A new hire, a simulation technician for an undergraduate simulation program, attended a manikin vendor’s class on programming scenarios. She had already been working for many years in various IT roles, so learning the technology used in simulation was an exciting opportunity. The course was attended by over 15 nursing and EMT educators; they were almost salivating at the possibility of one day getting “their own” technician. These educators had become keenly aware of the demands placed on them in addition to the courses they taught and related responsibilities, and now they were learning a relatively new technology. Before leaving, the simulation technician received several polite invitations to come work for their programs; in the same breath of the invitation was the expression of frustration that they did not have the funds or administrative will to further staff the simulation facility.
Fortunately, the role of the simulation operations specialist (OS) has evolved quite a bit. Technicians can now earn professional certification in their field (CHSOS) and enjoy key leadership’s appreciation of the importance of the role—so the “will” now exists. Salaries for the OS roles has improved but not enough to keep their OSs more than two or three years (generally speaking). When an operations specialist leaves their job, they take their skills, knowledge and experience with them, often leaving a void in the program.
So, how can simulation program leadership keep their highly qualified operations specialists from moving on to another simulation job? Time. Time is the most valuable commodity for anyone, but it is also relatively cheap to distribute that commodity in a way that provides value to the simulation program, the operations specialist, and of course, leadership. Even if the budget doesn’t allow for a career-worthy salary, professional development and the time to do it provides a lot of value and satisfaction to the operations staff. So, how can leadership enrich the operations specialists’ jobs?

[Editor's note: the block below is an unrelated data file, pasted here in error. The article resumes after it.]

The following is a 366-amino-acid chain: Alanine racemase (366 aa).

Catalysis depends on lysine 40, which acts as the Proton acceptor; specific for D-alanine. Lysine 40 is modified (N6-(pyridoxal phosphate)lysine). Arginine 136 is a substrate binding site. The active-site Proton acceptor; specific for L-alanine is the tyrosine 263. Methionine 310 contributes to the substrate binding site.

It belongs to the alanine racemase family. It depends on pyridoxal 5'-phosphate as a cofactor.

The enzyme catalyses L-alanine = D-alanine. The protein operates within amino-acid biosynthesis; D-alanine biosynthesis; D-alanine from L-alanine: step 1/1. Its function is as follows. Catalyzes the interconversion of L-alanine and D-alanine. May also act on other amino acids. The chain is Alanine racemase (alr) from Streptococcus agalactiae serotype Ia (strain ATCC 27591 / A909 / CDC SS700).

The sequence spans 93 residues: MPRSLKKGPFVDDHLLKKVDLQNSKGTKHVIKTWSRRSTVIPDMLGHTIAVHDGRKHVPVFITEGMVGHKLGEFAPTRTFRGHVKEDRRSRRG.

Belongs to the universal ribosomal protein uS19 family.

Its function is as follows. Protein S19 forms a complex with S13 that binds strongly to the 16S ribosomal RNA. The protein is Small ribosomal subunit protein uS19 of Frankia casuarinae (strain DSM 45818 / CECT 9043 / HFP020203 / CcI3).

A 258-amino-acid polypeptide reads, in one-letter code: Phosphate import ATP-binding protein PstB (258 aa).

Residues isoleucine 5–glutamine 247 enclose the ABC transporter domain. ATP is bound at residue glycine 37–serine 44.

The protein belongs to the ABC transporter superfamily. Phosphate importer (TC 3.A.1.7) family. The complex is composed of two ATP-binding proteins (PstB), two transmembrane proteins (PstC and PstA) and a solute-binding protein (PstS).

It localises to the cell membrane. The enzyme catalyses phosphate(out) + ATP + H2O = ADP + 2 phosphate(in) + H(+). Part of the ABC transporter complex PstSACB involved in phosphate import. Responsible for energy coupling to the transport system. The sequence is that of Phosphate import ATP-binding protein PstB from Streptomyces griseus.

This may seem strange for what often passes as an entry-level job for many simulation technicians. Providing protected time gives staff the breathing room, during the work week to read articles, simulation books, perhaps write blog posts or engage in discussions with other simulation professionals on organizational forums. How does this benefit the simulation program? If the OS is not squandering their time playing online games or working a cross-word puzzle, then he/she can learn about new ideas, innovations, develop relationships with other OSs at other simulation programs. We live in a connected community, so the time we protect can encourage a connection with the greater simulation community. These connections produce opportunities for mentoring, whether your OS is mentored, or is mentoring, either provides an opportunity for professional growth.
So many times, educators are invited to attend on-campus training provided by vendors for new simulation equipment, but the simulation technician is not invited. Such courses are usually limited to a dozen or less, so leadership makes sure that the educators are first in line. Hard to believe. The hope is that the faculty “buy-in” to simulation by attending such courses, and for some, it is the nudge that they need. However, it can also harden faculty resolve to not adopt simulation. Simulation program leadership would do well to adopt a policy to train superusers first, and they will pass their knowledge on to educators and staff who want to learn more. It doesn’t take long for an OS or simulation technician to become discouraged when they are left out of valuable training. To avoid frustrating staff, they should be included in training opportunities and be valued as a resource for busy educators who have no desire to dig into the technology itself, but rather want their students to learn. The educators can then focus their expertise on scenario design and participant assessment/evaluation.